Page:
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Local Government (Rateable Land) Amendment Bill

28 June 2023

The Hon. R.A. SIMMS: I move:

That this bill be now read a second time.

The bill that I am introducing today aims to address one of the issues that has been faced in the City of Adelaide over a number of years; that is, the way in which rate exemptions are applied. I should note that I am a City of Adelaide resident, so I have an interest in what occurs in the City of Adelaide, but this issue is much broader than simply the City of Adelaide. The principle extends to other council jurisdictions and is of interest to all South Australians who are facing an increase in their council rates at this time.

Our skyline has witnessed significant transformations in recent years. Buildings such as the Festival Tower now loom over our Riverbank Precinct. While these buildings have been erected on Parklands, they are not contributing their fair share to the people of Adelaide.

This bill would empower the Adelaide City Council to levy rates on the area where the Hajek Plaza used to be and where the Walker Corporation's Festival Tower is now under construction. Rate income is valuable to contribute to the upkeep and development of our city, and organisations such as corporations and casinos should not be exempt.

Rates are the lifeblood of local government, enabling the provision of essential services, maintaining infrastructure and enhancing the quality of life for residents and businesses. While ratepayers across the state are seeing their rates rise due to the current economic crisis and high CPI, it is only fair that large corporations pay their fair share. Why is one of Australia's richest people, a multibillionaire, being given a rate exemption?

In 2020, The Advertiser reported on the Walker Corporation's rate status in an article titled 'Walker Corp building on Festival Plaza could become test case on council rate exemptions'. At that time the article claimed that the Walker Corporation being exempt from rates was costing the City of Adelaide $150,000 in lost revenue each year. Given the increases in rates since that time, there is the potential for that revenue to be much higher.

At that time, The Advertiser also reported that SkyCity Adelaide was not paying any rates. However, we have been advised that that situation has been remedied, and I understand that SkyCity is now paying rates to the City of Adelaide as the land title has been transferred. However, how was it that we had a casino being built on Crown land that was not paying any rates? How did that occur? This private member's bill will close that loophole, make it very clear that casinos should not be granted any rate exemption, and make it very clear that the Walker Corporation will not be granted any rate exemption.

It is really important that we establish this principle, particularly if we are going to see a second tower blighting our city landscape, as I understand is under contemplation by the Malinauskas government. I must say what an outrageous deal this is that the Walker Corporation has been granted over our public space. A bucketload of taxpayer money is being poured into that project, if media reports are to be believed—a huge amount of taxpayer money being spent on that Festival Plaza.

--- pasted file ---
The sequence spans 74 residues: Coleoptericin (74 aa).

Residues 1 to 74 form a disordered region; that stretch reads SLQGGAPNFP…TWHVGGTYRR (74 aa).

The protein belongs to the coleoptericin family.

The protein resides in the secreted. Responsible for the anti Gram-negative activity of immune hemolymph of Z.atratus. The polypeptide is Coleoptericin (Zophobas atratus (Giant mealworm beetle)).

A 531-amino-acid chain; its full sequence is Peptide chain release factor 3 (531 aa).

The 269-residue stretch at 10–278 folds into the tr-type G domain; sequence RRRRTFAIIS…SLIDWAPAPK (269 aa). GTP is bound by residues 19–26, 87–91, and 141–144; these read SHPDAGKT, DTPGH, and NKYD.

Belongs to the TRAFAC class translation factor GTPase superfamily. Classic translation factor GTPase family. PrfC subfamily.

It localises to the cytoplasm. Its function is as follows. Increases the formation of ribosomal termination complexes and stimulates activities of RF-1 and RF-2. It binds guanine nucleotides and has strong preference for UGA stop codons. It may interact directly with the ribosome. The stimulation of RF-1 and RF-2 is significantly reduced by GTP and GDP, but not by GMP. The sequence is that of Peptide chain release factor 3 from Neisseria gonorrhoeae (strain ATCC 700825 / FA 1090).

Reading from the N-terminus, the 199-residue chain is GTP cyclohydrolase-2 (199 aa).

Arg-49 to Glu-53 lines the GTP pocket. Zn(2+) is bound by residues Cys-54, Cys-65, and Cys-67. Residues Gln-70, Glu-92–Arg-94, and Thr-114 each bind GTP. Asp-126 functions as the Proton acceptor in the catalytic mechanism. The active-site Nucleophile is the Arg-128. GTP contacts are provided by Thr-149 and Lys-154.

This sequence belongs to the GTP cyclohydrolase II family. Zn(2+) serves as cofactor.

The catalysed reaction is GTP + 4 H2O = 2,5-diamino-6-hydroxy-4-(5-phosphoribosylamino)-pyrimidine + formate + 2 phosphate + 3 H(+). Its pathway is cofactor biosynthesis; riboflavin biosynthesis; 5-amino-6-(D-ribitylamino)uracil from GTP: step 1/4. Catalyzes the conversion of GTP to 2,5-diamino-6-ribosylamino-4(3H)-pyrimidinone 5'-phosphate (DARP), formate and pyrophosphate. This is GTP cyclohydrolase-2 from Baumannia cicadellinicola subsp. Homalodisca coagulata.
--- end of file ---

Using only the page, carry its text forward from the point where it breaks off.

You have a private corporation seizing our public land, which could have been returned to Parklands and, to add insult to injury, they are not even paying rates. What an amazing deal for the Walker Corporation; what a dud deal for the people of South Australia. It is outrageous and, quite frankly, I find it disgusting that the Labor and Liberal parties could allow such an appalling exploitation of the people of South Australia and our public land to occur. It is a disgrace, an absolute disgrace and this bill seeks to remedy that.

It is worth noting, too, that the City of Adelaide does forfeit a significant amount of rates through exemptions. A workshop was conducted back in November 2021 by the City of Adelaide, which was reported in The Advertiser. Whilst I was on the city council at that time, I was not present at that workshop—I was away—but I have read the papers of the workshop. They are publicly available and available to members of this place on the City of Adelaide website.

That report notes that 27.4 per cent of rates income is forfeited through exemptions and rebates. The report claims that the impact of this is disproportionately allocated across the community. Well, 22.7 per cent of rates income is forfeited through exemptions in Adelaide. It should be noted this is very high when compared with the City of Melbourne, which only forfeits 12.2 per cent of their rates through exemptions, and again that is according to that report.

The report goes on to include a map, which highlights areas where rate exemptions apply. I would encourage members of this place to have a look at that. While some of those areas where rates are not applied are council-owned buildings or recreational reserves, there are some that are businesses operating for private profit, like the Walker Corporation and, as I understand, previously the Casino.

By holding profit-making corporations accountable through rates we can ensure that our community resources are equitably distributed, fostering a sustainable environment for all residents and businesses to thrive. The community requires shared responsibility, not a system where big business does not have to contribute to the running of the city or the maintenance of our public realm. An interesting debate has been occurring at the moment around the state of our public streets and, in particular, around the state of North Terrace. Why should not one of Australia's richest people have to contribute to maintenance of the public realm? Why should the Walker Corporation be given a free pass? This bill is closing off that loophole, and with that I conclude my remarks.